Who in the world would have thought they could make big business? For most of their history, these densely packed pills were almost exclusively used to heat rural northeastern homes during brutal winters.
But over the past five years, global demand has exploded. Northern European energy companies -- facing stiff mandates from the EU to reduce their carbon footprints -- have converted their traditional coal plants to run just as efficiently on industrial-grade wood pellets.
At the time, there was no single supplier who could meet this demand.
Since then, a market-leader has emerged...and it's currently paying shareholders an 8.7% yield. What's more, it's using far less of its cash to pay the yield than similar peers, making the stock look particularly cheap today.
Enter our cheap, high-yielding dividend stock
In 2004, John Keppler founded Enviva Partners (NYSE:EVA) with a mission of developing a cleaner and more sustainable energy form. Wood pellets were his answer. But for much of the first decade, demand was tepid.
Then calls started arriving from Northern Europe, and the company went into hyper-growth mode. In 2010, Riverstone, a private energy investment group, and The Carlyle Group (NASDAQ:CG) essentially bought the company, provided it with capital to expand operations, and took it public in mid-2015.
Today, Enviva has wood pellet processing plants in North and South Carolina, Alabama, and Mississippi -- and is looking to expand with sites in Florida and Georgia as well.
Enviva has been able to make the huge capital investments in these plants because of its long-term, take-or-pay offtake contracts. The contracts allow Enviva to secure a stable flow of long-term revenue while allowing the energy companies to plan on a set price for wood pellets that aren't as subject to commodity fluctuations. Enviva annually produces 2.3 million metric tons of wood pellets, and every last pellet is spoken for (booked) "for the foreseeable future."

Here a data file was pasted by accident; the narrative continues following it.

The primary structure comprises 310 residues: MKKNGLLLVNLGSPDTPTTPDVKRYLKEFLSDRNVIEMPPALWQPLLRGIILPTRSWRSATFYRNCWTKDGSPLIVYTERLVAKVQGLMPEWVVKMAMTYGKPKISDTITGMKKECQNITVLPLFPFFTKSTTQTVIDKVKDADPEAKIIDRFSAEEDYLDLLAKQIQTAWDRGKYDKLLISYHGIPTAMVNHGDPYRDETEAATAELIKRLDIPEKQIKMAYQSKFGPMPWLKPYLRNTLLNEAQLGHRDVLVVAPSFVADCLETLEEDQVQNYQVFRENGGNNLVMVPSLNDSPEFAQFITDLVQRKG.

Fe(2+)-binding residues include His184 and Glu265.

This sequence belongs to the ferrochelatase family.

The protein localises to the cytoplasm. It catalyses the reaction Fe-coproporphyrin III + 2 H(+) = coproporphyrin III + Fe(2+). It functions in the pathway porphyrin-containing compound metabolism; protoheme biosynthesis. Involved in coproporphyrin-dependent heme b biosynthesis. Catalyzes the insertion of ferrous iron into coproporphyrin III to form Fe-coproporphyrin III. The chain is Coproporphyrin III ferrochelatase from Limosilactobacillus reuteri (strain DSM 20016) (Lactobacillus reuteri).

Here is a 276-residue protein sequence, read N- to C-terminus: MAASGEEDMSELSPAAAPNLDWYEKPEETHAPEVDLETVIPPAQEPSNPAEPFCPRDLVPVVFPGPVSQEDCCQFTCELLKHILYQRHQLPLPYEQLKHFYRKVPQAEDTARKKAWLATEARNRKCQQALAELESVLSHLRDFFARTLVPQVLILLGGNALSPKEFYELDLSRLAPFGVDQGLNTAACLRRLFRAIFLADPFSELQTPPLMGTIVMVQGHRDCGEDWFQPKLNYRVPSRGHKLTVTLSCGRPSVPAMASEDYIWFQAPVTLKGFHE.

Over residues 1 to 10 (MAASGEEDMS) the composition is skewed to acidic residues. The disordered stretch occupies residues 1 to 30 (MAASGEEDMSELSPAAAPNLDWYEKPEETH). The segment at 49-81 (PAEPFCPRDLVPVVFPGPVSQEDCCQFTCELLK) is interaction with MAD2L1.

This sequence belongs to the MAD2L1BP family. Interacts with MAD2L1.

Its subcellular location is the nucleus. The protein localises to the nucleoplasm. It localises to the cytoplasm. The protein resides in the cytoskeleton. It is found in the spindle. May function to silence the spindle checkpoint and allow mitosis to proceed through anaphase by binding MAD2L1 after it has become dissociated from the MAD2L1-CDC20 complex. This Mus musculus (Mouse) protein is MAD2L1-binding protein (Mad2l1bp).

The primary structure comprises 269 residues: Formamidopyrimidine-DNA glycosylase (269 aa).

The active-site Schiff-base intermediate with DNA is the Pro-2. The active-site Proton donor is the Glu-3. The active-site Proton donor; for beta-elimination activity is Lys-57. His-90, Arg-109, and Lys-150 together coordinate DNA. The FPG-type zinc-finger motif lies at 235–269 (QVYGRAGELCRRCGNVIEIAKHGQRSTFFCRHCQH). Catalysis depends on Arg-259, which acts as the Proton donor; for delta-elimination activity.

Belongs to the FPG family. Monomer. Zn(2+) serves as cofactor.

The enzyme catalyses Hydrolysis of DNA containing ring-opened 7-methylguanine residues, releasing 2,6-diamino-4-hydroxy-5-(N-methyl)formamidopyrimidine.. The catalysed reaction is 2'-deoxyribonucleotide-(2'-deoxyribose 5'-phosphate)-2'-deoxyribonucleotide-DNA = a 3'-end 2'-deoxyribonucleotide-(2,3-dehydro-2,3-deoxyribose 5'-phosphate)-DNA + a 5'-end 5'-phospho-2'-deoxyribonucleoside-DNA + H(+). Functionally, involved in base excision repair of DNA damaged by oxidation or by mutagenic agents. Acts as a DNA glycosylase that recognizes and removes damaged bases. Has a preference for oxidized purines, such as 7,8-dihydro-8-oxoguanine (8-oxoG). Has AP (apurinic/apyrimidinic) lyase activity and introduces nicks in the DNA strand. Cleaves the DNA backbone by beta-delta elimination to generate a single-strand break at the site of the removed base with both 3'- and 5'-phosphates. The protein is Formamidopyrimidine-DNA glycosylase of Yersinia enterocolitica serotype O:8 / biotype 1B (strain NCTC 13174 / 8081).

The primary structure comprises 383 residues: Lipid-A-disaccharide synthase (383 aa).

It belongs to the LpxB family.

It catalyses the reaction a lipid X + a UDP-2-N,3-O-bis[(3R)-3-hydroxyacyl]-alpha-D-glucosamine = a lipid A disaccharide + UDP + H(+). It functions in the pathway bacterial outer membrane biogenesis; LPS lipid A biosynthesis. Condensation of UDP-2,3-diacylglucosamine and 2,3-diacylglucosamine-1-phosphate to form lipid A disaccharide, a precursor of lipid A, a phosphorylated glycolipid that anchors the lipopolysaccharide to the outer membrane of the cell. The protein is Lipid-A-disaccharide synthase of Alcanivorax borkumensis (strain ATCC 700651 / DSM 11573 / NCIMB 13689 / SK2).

About that huge dividend
Enviva is a master limited partnership--and as is common in such structures, it regularly reports distributable cash flow (DCF). In essence, this is the amount of cash the company can safely pay out in dividends after taking maintenance, capital expenditures, and interest payments into consideration.
Since going public, Enviva has made no secret of the fact that its primary financial raison d'etre has been the payment of dividends. From the company's annual report (emphasis added): "Owning these cost-advantaged, fully contracted assets [...] provides us with [...] stable and growing cash flows [...] to increase our per-unit cash distributions over time, which is our primary business objective."
As you can see, DCF has shown marked increases over the past three years as well.
Keppler has said the company aims to have a coverage ratio of 1.15 on dividends--which means that the company has 15% excess DCF after the payout. Another way to look at it is to say that it aims to use no more than 86% of DCF to pay the dividend.
But Enviva is already ahead of this benchmark. For the year, the coverage ratio is expected to be 1.25 (80% of DCF used on dividends), and for the most recent quarter, it was 1.5 (only 67% of DCF used on dividends).
Management has said it expects to increase its quarterly payout every three months. The company has the cash flow to conservatively increase distributions by 2% per quarter -- given that no major acquisitions take place, which management is always careful to remind investors of.
Assuming this, the company could be yielding $2.48 per share by fiscal 2018. At today's prices, that means you'd be receiving a 10.4% yield.